Making A Targeting Mistake

I have a confession to make.

I broke a rule of Copywriting for Direct Marketing.

In fact I didn’t even realise I broke a rule until I got my copy back from my very first client!

But before all else I need to tell you about myself. I’m a junior copywriter meaning I’m just a beginner in this awesome world of Direct Marketing. One day I hope to sit at the table with the likes of the great old hands before me. Greats like David Garfinkel, Doug D’anna, Ben Settle, David Duetch, Gary Bencievega and good Ole Uncle John Carlton. I also hope to one day write for many of the top Direct Marketing companies in the world.

Yes my friends I’m ambitious.

So what exactly did I do wrong that got my copy rejected in the first place? Well, in my search to find clients I figured since Copy is advertsing I would “hit the pavement,” and sell my services business to business in hopes of landing a client or at least a prospect.

In my search of landing my first client I was met with rejection after rejection. No one needed any copywriting services but even worse not a single one of these business have never heard of copywriting or Direct Advertising.

Heading home defeated and tired I ran into an old friend who ran a small business mounting TVs. He confessed to me that business was slow and he needed more customers. Noticing his pain I offered my services, he accepted. I went home, put on my deerstalker and went to work. I researched his target customers to find out their biggest problems, worries, etc. I also went ahead and called the local newspapers to find out the pricing to get his ads going.

You name it, I probably did it.

After a week I finished his 1 page copy and I proudly called him to let him know. Then… rejection.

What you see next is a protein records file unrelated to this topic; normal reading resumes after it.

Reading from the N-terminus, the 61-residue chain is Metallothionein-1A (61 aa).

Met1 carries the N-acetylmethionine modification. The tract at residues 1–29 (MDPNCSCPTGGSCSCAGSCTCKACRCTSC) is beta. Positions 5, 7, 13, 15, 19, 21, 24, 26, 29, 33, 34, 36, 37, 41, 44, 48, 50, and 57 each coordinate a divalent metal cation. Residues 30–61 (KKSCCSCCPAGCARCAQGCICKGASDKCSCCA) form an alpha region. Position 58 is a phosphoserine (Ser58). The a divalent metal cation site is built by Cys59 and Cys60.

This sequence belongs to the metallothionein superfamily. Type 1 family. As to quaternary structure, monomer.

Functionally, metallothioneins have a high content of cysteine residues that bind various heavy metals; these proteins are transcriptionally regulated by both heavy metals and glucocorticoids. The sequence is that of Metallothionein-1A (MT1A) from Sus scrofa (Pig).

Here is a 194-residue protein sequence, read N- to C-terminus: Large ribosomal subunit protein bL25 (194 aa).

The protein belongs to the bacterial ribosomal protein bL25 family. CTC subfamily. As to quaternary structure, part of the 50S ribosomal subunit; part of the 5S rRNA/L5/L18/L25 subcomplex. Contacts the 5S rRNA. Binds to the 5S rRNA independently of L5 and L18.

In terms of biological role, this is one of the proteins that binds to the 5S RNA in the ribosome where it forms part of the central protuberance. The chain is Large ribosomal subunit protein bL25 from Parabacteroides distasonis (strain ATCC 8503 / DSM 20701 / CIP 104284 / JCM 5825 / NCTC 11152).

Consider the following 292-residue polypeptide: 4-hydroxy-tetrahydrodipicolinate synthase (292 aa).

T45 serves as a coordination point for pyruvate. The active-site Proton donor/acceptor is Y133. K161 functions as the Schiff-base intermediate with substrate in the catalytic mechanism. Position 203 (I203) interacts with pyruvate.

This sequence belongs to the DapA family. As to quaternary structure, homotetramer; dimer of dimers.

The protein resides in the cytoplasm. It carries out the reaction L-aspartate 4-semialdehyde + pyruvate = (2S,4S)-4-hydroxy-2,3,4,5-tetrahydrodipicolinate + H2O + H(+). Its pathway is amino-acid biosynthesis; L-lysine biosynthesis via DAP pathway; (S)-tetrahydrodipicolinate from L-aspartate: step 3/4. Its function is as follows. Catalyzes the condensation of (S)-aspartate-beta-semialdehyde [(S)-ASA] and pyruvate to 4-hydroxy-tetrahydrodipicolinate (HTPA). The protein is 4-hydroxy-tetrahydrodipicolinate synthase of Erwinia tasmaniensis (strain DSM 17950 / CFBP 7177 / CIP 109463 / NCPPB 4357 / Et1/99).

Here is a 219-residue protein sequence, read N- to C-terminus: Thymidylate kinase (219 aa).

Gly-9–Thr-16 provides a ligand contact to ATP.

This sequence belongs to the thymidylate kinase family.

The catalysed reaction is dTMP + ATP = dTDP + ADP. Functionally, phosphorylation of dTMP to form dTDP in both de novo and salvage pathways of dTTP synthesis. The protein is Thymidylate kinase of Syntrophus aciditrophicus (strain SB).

“This wasn’t what I was expecting,” he said.

I was annoyed, angry and hurt. He was expecting a more “traditional” form of advertising. During our argument I realized my grave mistake.

“I should have sold my services to my target market!”

Target market meaning those in Direct Marketing!

This was my fault and I should’ve told him what I specialised in. It would have saved us headaches.

When you write copy you write for your ideal customer in mind. You write about their pain, and how you had the same problem AND that you have a solution to their problem.

When I spoke with my friend I should have been clear on what copy was and how it was going to look.

Instead I jumped the gun and took the assignment.

The lesson?

Focus on your Target Market.

How Focusing Your Marketing Efforts Can Help

So have we all returned to work after the festivities with new ideas and inspiration for attracting new business? In 2012, an Olympic year we need to be aiming high for achieving those ultimate goals. Increasing response rates and winning new customers may well be top of your agenda for 2012 so how do you go about it?

Think like an Olympic athlete and you can race past your competitors and collect gold every time. Athletes put so much training and effort in before the big race and this can be compared to direct mail campaigns because you will put a huge amount of foundation work into ensuring that you have an up to date database and as many quality contacts as possible. You follow this by choosing carefully exactly what you need to say – you may be promoting a brand new product or service so you will have all the meetings and discussions before a final draft is decided upon.

Then onto the final hurdle – you need to ensure that all your efforts are not going to be in vain and that your communication is read and not discarded before the starting pistol has fired. Some companies think that a letter or a flat pamphlet will suffice but I am of the opinion that this simply is not good enough anymore. You need to use attention-grabbing products that are not only entertaining but will definitely be opened, read and responded to.